•  This is right but in the past. And now chess is killing me. Chess is playing against me! Chess is destroying me! I would take it easy if my opponent would be much stronger than me, or he will be better prepared. But my loss was so stupid, it is a destiny sign, which screams: “Vasya, leave it, it is not your business”.

    ...

    •  There is an impression that you put all stakes on this tournament?

    Maybe. But now I only feel that the world crashed down around me. Everyone is against me and I don't see the way out…

    Thursday
    Nov262009

    Carlsen, Nakamura This Saturday in Oslo

    There's a strong invitational blitz (3' + 2") tournament this Saturday in Oslo, Norway, starring Magnus Carlsen and Hikaru Nakamura. It should be a lot of fun, but I am slightly worried that if Nakamura is going to go from America to Norway to America to London (for the real tournament there starting December 7) he may not be 100% when it really matters. That's for him to worry about; for us, we get an extra little show.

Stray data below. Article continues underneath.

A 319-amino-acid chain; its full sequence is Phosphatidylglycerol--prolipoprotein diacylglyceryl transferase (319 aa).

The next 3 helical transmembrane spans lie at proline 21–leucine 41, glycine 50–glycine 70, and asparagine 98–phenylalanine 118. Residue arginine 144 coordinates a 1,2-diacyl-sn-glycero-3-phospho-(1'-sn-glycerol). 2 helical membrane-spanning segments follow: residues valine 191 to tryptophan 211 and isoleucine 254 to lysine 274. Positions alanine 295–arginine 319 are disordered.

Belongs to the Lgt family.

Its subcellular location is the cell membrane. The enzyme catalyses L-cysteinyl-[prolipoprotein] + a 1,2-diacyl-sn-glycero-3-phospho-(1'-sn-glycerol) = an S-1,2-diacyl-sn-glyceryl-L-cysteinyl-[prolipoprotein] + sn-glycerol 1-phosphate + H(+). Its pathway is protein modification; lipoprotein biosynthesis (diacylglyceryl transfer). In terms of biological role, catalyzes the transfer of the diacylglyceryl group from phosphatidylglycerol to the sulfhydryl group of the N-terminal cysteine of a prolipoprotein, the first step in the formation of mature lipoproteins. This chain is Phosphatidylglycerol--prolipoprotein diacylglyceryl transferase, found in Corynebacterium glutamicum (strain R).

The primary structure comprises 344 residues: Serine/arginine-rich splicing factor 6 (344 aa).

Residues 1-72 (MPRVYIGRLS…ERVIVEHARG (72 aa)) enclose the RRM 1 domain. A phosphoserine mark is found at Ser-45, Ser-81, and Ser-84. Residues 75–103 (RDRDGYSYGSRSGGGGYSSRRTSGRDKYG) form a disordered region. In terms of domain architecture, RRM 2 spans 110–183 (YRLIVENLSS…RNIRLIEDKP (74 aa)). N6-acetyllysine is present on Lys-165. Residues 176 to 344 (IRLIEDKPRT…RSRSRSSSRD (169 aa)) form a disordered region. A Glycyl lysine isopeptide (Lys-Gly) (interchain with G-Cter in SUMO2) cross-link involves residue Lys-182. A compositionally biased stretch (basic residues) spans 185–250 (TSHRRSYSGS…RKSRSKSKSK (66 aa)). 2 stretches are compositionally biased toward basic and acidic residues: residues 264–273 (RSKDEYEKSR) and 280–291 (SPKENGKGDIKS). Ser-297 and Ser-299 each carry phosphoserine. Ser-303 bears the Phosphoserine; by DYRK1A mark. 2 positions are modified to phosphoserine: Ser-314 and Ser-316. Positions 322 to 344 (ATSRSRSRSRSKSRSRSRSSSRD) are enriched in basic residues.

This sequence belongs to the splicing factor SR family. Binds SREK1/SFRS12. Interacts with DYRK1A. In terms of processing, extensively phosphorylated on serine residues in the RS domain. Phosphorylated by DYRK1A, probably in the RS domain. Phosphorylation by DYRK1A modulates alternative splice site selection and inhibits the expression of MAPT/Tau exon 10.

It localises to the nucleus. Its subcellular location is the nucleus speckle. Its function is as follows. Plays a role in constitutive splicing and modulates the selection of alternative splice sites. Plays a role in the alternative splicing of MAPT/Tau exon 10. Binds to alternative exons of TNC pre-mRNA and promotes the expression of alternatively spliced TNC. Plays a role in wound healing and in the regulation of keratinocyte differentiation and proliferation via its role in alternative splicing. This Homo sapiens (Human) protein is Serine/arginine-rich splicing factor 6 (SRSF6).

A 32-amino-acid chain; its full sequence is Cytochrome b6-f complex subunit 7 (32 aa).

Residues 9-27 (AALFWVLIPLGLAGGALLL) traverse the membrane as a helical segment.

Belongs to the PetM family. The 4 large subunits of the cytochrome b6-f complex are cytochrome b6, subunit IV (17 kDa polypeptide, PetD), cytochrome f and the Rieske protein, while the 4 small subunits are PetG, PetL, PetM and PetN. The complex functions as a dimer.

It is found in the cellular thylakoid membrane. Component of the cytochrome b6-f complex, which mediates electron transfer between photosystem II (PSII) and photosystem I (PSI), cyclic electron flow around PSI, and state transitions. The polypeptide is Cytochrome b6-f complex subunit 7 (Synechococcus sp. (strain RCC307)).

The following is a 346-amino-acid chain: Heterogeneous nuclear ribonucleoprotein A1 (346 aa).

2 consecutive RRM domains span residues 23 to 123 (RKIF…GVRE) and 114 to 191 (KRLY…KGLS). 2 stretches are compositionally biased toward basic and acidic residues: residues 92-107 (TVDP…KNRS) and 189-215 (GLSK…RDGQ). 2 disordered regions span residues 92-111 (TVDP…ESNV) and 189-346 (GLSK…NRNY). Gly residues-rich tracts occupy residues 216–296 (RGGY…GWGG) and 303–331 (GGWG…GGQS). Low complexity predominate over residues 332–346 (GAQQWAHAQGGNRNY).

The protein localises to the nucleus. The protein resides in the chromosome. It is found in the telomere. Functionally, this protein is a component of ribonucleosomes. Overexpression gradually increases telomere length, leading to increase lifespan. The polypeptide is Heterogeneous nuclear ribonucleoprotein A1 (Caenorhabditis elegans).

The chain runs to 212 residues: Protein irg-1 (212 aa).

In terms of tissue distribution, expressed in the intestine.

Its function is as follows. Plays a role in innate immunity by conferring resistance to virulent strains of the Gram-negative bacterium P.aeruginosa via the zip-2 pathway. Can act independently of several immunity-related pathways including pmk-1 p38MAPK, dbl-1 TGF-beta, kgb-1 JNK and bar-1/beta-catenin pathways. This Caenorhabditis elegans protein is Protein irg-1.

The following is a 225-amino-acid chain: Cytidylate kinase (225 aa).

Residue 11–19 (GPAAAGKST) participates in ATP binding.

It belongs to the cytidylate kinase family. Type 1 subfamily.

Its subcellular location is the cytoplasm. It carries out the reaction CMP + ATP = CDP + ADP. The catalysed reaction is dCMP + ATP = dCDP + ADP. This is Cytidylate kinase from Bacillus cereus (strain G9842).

More details here.

    Thursday
    Nov262009

    World Cup, Round 2, Day 3 (Tiebreaks)

    In round 1, 19 of the 64 matches went to tiebreakers; in round 2, it was 16 of 32. You'd think that with fewer mismatches in this round, we'd have some more mega-marathons, but it wasn't to be: 13 of the 16 tiebreaks were settled in the rapid games, and the three remaining matches finished after a single pair of blitz games. Here's a recap of the day's action, by matches:

    Svidler-Nyback: Svidler continued the momentum and asserted his dominance, beating Nyback 2.5-0.5 in the rapid games. The first tiebreak game was especially nice, the second a picturesque draw, and the finale saw Nyback have some chances before going down. Svidler, 3.5-1.5.